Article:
Santori, Elizabeth Anne (2013) Si microwire array photoanodes for artificial photosynthetic devices. Dissertation (Ph.D.), California Institute of Technology. http://resolver.caltech.edu/CaltechTHESIS:11172012-135639556
To realize the large-scale deployment of solar power, new materials and strategies must be developed for the fabrication of economical and sustainable artificial photosynthetic devices. These systems have multiple constraints, which are typically met by employing expensive, multi-junction solar cells coupled to noble metal catalysts. However, to supply and store power on a global, terawatt scale, these technologies must shift towards utilizing abundant elements and low-cost deposition techniques, while maintaining device efficiency. Driven by these challenges, this thesis presents achievements in Si microwire arrays to realize cost competitive and sustainable artificial photosynthetic devices.
The device performance of Si microwire arrays, a thin-film photovoltaic technology, was investigated using photoelectrochemical methods. Both n-type and lightly doped Si microwire arrays demonstrated improved performance as photoanodes, and may be used in an artificial photosynthetic device to perform oxidative reactions. In addition, lightly doped Si microwire arrays operating under high-level injection conditions achieved performance comparable to that of optimally doped p-type Si microwire array photocathodes, with Voc values exceeding 450 mV and carrier collection efficiencies of ~ 0.85. A model of these devices operating under high-level injection conditions was developed, using finite-element device physics simulations. These simulations predicted that the carrier collection efficiencies of the devices should deviate from unity, even for minority-carrier diffusion lengths greater than the radius. Such behavior was confirmed by experimental internal quantum yield measurements, reaffirming that these devices are limited by axial transport of carriers along the length of the wire. However, optimized arrays have the potential to generate voltages that exceed those generated by arrays operating under low-level injection conditions. Such studies offer increased understanding of the performance of structured, concentrator photovoltaics and considerations for structuring lightly doped materials on the nano- and microscale.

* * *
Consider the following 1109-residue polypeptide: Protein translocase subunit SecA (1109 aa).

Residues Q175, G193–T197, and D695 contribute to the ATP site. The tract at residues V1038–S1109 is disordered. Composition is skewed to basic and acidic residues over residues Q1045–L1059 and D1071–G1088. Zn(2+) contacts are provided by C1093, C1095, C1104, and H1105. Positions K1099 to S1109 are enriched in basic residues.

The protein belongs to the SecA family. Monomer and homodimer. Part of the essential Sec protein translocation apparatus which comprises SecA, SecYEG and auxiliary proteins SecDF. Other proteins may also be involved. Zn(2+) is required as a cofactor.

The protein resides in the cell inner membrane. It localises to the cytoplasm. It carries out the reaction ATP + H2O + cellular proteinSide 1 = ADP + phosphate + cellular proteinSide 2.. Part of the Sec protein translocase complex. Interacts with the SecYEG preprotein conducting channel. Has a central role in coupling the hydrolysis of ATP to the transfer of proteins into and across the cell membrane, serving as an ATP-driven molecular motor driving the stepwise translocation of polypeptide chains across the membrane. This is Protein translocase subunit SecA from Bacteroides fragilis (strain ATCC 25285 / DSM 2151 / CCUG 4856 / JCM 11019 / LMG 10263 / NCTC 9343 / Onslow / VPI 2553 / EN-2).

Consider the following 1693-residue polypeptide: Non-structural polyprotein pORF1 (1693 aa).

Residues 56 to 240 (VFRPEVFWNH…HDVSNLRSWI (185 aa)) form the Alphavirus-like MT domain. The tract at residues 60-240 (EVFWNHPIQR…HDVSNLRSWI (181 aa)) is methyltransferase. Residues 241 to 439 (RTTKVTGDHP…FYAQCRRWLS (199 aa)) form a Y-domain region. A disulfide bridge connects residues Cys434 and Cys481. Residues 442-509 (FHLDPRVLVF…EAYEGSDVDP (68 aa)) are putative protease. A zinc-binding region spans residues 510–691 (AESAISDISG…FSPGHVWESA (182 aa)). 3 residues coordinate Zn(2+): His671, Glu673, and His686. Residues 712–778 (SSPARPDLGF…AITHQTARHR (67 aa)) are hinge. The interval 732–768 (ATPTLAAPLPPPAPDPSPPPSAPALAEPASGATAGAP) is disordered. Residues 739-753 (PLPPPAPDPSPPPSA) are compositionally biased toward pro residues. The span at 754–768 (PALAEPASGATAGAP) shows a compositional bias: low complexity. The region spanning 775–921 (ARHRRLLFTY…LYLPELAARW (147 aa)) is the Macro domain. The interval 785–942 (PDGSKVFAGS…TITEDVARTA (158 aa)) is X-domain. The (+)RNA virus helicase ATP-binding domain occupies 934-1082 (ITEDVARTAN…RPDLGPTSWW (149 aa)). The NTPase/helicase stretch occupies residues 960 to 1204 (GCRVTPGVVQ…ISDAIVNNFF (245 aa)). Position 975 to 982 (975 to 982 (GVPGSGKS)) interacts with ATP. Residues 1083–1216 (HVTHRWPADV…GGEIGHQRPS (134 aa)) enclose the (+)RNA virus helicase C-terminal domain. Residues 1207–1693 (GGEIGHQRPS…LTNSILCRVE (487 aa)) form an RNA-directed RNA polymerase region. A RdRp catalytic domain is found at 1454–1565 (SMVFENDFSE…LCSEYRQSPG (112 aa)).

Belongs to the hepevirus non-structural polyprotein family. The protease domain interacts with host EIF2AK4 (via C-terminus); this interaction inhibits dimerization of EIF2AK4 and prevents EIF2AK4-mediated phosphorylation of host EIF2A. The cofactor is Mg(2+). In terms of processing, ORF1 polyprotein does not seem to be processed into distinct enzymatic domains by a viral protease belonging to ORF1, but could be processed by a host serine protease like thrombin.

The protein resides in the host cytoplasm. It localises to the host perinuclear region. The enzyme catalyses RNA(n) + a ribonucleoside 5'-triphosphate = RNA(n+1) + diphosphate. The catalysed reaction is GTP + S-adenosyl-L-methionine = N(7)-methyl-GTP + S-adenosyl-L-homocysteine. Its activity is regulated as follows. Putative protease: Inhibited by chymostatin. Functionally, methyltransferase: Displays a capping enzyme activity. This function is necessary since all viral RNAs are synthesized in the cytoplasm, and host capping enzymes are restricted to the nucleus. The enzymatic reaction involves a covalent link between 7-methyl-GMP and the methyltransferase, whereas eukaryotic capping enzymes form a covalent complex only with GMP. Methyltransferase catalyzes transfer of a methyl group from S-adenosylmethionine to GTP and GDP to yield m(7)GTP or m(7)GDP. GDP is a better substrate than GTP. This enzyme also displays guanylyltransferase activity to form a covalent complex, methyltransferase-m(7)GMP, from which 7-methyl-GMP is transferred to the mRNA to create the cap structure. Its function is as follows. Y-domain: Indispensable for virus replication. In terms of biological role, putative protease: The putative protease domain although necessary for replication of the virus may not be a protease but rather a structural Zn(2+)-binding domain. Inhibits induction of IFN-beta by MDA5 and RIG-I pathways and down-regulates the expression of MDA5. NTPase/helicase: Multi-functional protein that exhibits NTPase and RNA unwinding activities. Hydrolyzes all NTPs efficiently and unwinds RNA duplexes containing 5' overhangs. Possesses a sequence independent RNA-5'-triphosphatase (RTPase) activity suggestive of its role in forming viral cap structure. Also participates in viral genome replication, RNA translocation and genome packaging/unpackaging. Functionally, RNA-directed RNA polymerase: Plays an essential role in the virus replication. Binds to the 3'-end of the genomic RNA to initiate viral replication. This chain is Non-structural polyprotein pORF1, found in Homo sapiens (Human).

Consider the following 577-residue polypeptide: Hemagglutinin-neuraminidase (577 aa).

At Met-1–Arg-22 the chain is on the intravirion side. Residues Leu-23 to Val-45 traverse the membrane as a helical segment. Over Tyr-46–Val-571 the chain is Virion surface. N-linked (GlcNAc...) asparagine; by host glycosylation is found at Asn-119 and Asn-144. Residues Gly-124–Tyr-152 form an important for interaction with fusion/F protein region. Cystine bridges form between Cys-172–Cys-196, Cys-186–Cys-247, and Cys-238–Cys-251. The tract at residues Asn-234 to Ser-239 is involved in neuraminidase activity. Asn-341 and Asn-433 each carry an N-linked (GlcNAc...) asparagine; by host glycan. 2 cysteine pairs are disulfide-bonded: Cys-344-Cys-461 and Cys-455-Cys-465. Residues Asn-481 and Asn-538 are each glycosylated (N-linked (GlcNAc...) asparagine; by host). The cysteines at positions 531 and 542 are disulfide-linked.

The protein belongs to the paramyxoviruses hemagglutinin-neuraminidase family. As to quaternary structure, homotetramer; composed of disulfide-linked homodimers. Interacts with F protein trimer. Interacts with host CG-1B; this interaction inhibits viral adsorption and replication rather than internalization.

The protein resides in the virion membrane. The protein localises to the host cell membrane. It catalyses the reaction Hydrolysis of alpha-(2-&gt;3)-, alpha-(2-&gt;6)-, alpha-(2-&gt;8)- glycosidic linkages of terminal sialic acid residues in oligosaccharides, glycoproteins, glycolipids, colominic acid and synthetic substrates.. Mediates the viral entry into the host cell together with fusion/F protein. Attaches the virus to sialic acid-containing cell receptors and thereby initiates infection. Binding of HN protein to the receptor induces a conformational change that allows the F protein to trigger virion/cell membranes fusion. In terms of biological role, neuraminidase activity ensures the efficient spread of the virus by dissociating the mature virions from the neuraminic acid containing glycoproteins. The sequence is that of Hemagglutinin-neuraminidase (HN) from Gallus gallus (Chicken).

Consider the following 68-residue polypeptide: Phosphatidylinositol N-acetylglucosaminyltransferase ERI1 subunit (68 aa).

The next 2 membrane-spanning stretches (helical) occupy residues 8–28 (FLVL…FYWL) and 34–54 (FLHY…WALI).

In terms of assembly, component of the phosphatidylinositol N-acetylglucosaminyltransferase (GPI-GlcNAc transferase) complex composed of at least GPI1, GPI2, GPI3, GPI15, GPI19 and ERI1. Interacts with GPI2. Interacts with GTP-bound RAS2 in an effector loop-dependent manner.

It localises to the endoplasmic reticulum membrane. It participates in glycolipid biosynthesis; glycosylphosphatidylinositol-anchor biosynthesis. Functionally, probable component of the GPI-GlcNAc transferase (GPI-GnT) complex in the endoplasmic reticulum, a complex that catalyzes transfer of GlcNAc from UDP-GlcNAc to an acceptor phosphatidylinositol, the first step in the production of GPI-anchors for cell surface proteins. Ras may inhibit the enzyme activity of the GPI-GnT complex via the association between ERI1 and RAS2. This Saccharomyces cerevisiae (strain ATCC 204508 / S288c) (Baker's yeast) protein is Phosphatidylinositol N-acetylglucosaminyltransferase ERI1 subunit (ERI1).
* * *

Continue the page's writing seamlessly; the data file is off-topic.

|Item Type:||Thesis (Dissertation (Ph.D.))|
|Subject Keywords:||Si, photovoltaic, photoelectrochemistry, artificial photosynthesis|
|Degree Grantor:||California Institute of Technology|
|Division:||Chemistry and Chemical Engineering|
|Thesis Availability:||Restricted to Caltech community only|
|Defense Date:||2 October 2012|
|Default Usage Policy:||No commercial reproduction, distribution, display or performance rights in this work are provided.|
|Deposited By:||Elizabeth Santori|
|Deposited On:||27 Nov 2012 23:29|
|Last Modified:||26 Dec 2012 04:45|
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Restricted to Caltech community only until 30 November 2014.
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